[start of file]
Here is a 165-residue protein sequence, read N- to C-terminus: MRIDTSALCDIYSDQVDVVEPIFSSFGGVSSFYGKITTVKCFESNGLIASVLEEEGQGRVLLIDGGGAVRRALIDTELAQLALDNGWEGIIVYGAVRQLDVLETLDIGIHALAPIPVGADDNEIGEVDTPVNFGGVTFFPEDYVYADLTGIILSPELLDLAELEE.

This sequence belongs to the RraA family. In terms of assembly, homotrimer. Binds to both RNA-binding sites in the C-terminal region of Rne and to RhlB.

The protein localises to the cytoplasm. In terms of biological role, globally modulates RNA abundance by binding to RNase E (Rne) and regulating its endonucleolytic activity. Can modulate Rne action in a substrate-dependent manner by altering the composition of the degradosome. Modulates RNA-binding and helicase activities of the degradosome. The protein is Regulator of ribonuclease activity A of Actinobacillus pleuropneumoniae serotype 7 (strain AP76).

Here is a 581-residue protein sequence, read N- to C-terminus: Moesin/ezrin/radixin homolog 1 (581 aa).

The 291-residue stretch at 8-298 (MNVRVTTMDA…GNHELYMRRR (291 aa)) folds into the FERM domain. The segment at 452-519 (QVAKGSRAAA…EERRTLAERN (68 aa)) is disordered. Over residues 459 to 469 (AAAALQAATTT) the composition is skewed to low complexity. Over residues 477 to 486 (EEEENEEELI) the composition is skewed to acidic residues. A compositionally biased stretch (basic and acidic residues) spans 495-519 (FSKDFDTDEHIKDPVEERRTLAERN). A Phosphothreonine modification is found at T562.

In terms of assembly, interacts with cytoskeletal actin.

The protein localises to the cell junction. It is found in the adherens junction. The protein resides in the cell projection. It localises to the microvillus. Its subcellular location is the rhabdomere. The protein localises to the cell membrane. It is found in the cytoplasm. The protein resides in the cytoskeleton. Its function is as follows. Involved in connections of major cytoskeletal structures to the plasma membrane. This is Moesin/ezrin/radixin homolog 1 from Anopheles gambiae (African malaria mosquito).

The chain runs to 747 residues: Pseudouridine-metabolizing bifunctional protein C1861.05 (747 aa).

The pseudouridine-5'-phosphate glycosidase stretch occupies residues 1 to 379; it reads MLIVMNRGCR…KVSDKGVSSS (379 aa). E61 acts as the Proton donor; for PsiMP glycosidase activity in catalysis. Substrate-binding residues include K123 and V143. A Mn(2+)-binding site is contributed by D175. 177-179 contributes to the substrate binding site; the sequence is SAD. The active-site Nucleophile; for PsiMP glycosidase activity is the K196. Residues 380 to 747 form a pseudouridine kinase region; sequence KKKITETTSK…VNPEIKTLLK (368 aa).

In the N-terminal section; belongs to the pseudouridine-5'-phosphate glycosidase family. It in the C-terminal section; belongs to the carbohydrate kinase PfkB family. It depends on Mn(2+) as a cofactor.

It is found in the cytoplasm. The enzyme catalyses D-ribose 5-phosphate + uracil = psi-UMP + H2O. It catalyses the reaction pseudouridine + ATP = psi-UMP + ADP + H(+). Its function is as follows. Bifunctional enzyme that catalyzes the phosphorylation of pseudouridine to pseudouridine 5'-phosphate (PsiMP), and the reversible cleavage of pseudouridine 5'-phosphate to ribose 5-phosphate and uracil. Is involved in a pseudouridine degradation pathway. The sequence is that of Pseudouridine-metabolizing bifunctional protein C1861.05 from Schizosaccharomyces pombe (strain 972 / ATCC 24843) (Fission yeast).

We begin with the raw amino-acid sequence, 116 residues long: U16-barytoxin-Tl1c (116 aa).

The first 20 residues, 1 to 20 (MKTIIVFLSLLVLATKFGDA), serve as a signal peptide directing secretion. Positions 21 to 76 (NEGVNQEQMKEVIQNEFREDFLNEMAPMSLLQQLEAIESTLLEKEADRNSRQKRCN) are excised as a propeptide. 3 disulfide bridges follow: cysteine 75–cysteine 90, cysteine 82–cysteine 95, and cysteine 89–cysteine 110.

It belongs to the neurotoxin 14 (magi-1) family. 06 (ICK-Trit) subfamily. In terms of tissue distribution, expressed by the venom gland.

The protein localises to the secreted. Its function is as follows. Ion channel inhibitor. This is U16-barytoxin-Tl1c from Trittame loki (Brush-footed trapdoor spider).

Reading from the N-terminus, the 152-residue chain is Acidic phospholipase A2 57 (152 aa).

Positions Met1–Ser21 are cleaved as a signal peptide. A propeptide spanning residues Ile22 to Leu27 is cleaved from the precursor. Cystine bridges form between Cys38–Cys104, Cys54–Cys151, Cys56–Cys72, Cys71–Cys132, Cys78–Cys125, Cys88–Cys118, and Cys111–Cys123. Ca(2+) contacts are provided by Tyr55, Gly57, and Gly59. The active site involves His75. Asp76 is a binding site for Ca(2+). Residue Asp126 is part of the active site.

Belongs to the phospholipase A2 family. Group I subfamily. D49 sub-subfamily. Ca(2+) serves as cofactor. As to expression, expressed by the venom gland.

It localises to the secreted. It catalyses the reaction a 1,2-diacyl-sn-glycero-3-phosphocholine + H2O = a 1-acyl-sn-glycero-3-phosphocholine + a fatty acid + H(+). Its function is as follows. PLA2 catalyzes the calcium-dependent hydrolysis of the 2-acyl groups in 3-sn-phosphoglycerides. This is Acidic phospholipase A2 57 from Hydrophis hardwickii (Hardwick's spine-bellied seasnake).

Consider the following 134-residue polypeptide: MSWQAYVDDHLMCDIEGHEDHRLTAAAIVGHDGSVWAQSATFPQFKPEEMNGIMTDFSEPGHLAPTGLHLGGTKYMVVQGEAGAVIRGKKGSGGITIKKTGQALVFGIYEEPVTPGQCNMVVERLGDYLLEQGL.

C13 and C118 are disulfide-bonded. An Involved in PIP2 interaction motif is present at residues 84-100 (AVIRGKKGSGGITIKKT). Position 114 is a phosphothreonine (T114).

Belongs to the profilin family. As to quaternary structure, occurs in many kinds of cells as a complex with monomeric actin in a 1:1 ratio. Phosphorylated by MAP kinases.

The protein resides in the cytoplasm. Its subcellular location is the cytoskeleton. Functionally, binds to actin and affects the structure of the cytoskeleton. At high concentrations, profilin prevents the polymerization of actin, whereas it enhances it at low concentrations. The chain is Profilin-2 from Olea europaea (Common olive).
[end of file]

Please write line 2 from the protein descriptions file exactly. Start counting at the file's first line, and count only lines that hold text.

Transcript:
This sequence belongs to the RraA family. In terms of assembly, homotrimer. Binds to both RNA-binding sites in the C-terminal region of Rne and to RhlB.